High-pressure RHEED for deposition systems
Refection High-Energy Electron Difraction (RHEED) is a very widely used technique for the study of surfaces of materials. By virtue of the intensity variation of the difraction spots, caused by roughness of the surface, RHEED can be used to study in-situ the growth mode of thin flms.
Furthermore, by studying the difraction pattern itself, surface reconstructions can be identifed. Up to about 20 years ago, it was not possible to use RHEED in combination with deposition techniques that require relatively high background pressures, such as Pulsed Laser Deposition (PLD). The increased scattering of the electrons would fade out the difraction pattern before it could be detected.
In 1997, the Low Temperature Division at the University of Twente developed a system, which allows RHEED operation also in higher pressure environments. [A.J.H.M. Rijnders et al., Appl.Phys. Lett., 70(14), 1888-1890 (1997)].
The scattering losses are decreased to such a level that good RHEED-patterns can be obtained in pressures up to 60 Pa (500 mTorr).
Twente Solid State Technology offers custom solutions to your requirements. The specifications mentioned here are not stringent and can always be adapted to meet your specific needs.
The system consists of an extension tube, typically attached to a 30keV RHEED-gun. This tube is kept at a low pressure. At the end of the tube is a pinhole, through which the electron beam enters the deposition chamber, close to the substrate.
The entire RHEED-gun and extension can be mounted on an XY-stage to allow for electron beam adjustment with respect to the substrate.
At the other end of the tube a valve can be included to allow atmospheric pressure annealing.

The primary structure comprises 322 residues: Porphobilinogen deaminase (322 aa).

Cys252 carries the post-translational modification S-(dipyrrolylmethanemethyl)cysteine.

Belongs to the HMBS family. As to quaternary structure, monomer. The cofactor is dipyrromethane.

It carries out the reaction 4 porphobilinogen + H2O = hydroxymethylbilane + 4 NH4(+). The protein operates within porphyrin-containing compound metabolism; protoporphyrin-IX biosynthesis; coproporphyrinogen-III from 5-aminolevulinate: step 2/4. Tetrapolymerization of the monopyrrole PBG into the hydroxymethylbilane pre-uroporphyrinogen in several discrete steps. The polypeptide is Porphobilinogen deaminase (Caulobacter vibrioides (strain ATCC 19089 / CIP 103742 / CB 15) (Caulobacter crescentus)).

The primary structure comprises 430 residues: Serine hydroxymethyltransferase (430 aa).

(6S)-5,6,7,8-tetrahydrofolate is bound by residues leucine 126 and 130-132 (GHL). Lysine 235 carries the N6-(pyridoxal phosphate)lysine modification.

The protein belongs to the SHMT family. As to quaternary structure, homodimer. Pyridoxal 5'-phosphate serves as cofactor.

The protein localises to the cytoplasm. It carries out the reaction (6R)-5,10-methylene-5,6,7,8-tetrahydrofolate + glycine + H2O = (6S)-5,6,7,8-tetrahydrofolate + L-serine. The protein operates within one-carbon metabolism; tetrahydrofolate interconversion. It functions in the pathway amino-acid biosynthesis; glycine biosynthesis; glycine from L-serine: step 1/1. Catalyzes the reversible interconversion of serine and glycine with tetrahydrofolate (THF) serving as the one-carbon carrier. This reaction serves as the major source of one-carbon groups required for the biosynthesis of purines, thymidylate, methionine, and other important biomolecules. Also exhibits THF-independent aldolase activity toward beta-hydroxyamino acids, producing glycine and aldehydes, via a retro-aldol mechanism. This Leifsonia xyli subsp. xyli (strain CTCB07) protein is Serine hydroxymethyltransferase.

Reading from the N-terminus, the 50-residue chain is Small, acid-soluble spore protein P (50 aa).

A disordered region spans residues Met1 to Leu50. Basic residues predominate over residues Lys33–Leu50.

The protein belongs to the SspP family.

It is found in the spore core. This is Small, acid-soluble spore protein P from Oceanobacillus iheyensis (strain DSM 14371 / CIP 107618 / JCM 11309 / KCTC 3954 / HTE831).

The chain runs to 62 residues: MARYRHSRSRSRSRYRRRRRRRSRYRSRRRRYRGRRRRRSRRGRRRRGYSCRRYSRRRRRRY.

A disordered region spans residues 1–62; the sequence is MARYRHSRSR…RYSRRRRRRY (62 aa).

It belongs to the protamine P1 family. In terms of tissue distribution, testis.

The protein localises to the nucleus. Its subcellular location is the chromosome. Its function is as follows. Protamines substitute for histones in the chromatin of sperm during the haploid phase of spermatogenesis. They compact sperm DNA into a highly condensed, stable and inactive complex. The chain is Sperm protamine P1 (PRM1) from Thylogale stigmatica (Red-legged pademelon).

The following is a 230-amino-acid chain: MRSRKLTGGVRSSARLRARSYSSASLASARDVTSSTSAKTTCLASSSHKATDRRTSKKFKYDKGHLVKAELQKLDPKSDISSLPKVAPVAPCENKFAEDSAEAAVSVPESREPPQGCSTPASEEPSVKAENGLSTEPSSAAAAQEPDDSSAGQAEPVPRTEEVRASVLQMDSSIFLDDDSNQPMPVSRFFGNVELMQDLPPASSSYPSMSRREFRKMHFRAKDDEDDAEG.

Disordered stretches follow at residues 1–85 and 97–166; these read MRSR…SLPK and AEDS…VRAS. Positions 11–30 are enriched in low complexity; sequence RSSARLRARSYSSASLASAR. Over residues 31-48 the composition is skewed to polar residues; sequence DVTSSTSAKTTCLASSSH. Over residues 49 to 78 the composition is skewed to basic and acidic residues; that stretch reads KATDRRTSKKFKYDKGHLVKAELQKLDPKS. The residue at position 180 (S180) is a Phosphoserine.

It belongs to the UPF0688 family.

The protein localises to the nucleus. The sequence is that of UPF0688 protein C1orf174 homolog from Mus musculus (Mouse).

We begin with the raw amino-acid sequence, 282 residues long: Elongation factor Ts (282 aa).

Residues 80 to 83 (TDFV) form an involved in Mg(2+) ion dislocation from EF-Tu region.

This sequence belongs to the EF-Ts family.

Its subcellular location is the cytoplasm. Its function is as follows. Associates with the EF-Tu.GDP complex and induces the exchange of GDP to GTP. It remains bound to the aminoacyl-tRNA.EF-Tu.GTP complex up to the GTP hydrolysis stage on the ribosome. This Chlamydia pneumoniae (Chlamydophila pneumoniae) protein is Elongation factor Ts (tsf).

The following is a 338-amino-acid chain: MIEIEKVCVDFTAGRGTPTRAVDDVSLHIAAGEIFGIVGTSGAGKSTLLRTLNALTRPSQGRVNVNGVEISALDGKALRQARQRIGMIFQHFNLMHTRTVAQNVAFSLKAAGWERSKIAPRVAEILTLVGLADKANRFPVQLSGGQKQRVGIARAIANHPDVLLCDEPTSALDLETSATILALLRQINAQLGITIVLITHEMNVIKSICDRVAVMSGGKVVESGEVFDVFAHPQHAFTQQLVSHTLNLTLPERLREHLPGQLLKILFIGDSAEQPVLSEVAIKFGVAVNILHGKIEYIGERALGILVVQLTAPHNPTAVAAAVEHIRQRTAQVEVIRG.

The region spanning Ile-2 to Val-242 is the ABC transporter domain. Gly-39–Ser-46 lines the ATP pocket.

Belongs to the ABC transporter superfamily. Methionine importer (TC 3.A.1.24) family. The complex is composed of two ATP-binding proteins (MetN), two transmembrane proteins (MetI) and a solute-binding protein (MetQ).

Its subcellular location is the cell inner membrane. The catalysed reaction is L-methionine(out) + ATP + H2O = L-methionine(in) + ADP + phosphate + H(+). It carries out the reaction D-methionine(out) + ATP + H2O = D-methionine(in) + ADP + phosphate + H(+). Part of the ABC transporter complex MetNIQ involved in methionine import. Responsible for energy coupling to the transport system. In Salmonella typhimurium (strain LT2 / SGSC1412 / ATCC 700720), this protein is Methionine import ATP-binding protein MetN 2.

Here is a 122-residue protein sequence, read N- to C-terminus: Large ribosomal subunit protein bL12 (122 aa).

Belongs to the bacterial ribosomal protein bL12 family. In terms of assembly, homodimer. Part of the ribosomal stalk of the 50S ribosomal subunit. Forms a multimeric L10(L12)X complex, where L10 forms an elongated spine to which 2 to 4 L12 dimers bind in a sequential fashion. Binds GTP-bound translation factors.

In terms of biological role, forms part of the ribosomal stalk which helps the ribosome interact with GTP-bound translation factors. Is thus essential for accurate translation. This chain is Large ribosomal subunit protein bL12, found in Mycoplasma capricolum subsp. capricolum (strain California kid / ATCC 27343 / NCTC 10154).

The phosphor screen is mounted on a flange that extends into the chamber to place the screen as close as possible to the substrate. A metal shield is attached to the phosphor screen to avoid as much deposition as possible on the screen itself. Data acquisition for the software is realized with a camera capturing the image on the screen.
An optional shutter can be mounted to protect the phosphor screen during depositions without RHEED.
The system requires little maintenance. Only some deposition on the phosphor screen cannot be avoided, despite the placement of a shield. This means that the phosphor screen has to be replaced once every few years, depending on how much the system is used.
Filament exchange is only required occasionally and can be done by the customer.
There are some requirement to properly integrate high pressure RHEED into a deposition system. The system requires one port for the electron gun and one port for the phosphor screen, in-line with the substrate surface. Substrate tilting and azimuthal rotation is required to get the optimal orientation and angle of incidence. Finally the system must allow for a differential pumping connection.